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Digital Intermediate: Inner WorkingsHere's the industry guru telling us how DI really works in the film industry today -- and tomorrow
DMN: So now all those frames are sitting there, they've been scanned by a Northlight scanner which is the scanner du jour…
Wright: They're now conformed, that means the shots are in the proper order, and now in walks the almighty colorist.
DMN: The eyes of the industry.
Wright: Indeed they are. The deal is, the colorist is considered one of the key artistic contributors to the feature film. You have movie directors and DPs who will only let their movie be color timed by this colorist here. So it's a big artistic component of the finished product.
DMN: It's a big atmospheric consideration, isn't it?
Wright: Absolutely. So colorists get followings, colorists get names and reputations, colorists are very well paid.
DMN: Gosh, I wish I were a colorist.
Wright: The point is, the colorist does the actual … we call it color timing because that's the traditional term from the wet process. But really, we're color correcting, if you were to put it into a modern terminology.
DMN: What do these guys use to do the color correcting?
Wright: There are two broad directions you can take. There's a fork in the road -- the hardware color correctors, and the software color correctors. The hardware color correctors are typically a [Thomson] Specter Datacine with a Pogle 2K color corrector attached. That's one typical setup. What that means is, you can pump 2K frames through that system and color correct them in real time up to a big video projector which throws the picture up onto a big screen. And the client gets to feel like he's in a feature film screening room. The key is, the machine runs in real time. Method two is the software color corrector. A representative example of that would be the Lustre system by Discreet. Lustre cannot run 2K frames through it in real time, so typically the colorist will work with proxies, or maybe the client is there while they're looking at 1K versions of the film. Then the high-rez version is rendered in the background and it can then be played out in real time. It's a different workflow; it's a batch processing method, less client-attended. With a hardware color corrector running in real time, the client may be sitting at your elbow all day because the work is being done in real time. With a software color corrector, the colorist may work offline for the day and then the client might come in for a couple of hours and review it later, sometime during the day. Because it's not real-time, the client is usually not willing to just sit there hour after hour.
DMN: Now the color correction is done after all the special effects are done, right? It's at the end of the process.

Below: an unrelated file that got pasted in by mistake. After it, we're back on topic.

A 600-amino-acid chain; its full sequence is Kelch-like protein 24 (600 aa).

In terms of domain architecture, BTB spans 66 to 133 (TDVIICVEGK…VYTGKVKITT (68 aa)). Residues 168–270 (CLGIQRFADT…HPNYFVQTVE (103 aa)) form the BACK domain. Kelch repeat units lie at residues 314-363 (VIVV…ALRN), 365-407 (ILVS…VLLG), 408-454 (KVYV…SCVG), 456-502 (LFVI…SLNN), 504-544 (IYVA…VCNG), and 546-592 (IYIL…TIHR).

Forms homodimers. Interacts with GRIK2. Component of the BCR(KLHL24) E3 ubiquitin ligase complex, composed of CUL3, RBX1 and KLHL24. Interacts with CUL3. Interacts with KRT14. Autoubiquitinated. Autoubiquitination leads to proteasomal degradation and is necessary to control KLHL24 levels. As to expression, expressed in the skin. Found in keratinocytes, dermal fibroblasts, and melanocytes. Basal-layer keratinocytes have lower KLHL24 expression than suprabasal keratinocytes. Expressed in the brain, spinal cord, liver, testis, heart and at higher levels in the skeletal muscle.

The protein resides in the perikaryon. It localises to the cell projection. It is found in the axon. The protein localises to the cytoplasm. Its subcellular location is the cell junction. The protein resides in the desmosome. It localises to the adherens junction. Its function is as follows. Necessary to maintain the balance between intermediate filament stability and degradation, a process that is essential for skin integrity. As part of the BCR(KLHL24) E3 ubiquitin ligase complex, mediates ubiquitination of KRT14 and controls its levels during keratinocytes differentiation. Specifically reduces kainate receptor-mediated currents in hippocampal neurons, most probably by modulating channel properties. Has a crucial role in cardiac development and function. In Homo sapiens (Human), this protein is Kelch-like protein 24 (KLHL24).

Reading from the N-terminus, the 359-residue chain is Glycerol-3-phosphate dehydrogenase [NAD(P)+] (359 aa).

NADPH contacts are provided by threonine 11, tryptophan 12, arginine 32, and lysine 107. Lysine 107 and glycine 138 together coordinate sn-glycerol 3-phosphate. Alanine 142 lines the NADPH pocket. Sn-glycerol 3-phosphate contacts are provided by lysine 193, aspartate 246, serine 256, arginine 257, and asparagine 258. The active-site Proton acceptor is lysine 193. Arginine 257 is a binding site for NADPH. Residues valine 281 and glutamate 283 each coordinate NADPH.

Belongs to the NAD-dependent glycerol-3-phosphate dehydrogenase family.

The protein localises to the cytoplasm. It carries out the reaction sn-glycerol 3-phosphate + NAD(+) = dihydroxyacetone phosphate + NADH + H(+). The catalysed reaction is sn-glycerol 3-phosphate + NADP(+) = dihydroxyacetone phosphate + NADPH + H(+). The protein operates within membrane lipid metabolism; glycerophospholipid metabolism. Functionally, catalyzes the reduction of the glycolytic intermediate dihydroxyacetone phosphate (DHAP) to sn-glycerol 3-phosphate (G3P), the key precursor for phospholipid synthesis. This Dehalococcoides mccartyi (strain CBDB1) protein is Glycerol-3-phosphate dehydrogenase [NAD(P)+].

Wright: Yes, it's done after. It's the final process.
DMN: Meanwhile, after all these frames are scanned, then any special effects or editing or things like that are done before the color correction happens.
Wright: Yes. Every movie today has special effects. We've done digital intermediates on movies, such as Blade 3 right now, where there are five hundred visual effects shots.
DMN: Man, that's good for business, isn't it?
Wright: That's a side loop, and it goes like this: The live action plates for the visual effects shots are selected early on. They are digitized at 2K resolution, same rez as the finished movie will be. This is done as early as possible. The 2K scans go to the visual effects house. They will color correct those background plates to a ballpark, normalized state, not the final, this is just so they're not ugly; this is one of the conundrums in the business. You really want to put your visual effects on a color-timed plate, but at the time the visual effects are being done, the movie's not been color timed. It's kind of a catch-22.
DMN: So there might be matching issues?
Wright: The visual effects house will give the background plates a ballpark, plausible color correction. You do your visual effects matched to that. You add your space ships, your monsters, your whatevers, matched to that background and you composite it all together, and then you send it to the DI house as a digital file, typically on a FireWire drive (a portable disk drive with 200-400GB of storage space that everybody in the industry uses now), a 2K Cineon or DPX file. We load the data from the FireWire disk on, and we drop it into the movie in the place it belongs along with all the other digitized frames. The visual effects house will put 20 shots on a FireWire drive and then FedEx the drives to us. After we have loaded the data we send the FireWire back to the visual effects house. As you can see, the colorist color times all of it together. It is the last step in the process.
Related Keywords:Steve Wright, industry veteran, digital effects, feature films, broadcast television commercials, feature film digital intermediate, contribute articles, DMN, Charlie White
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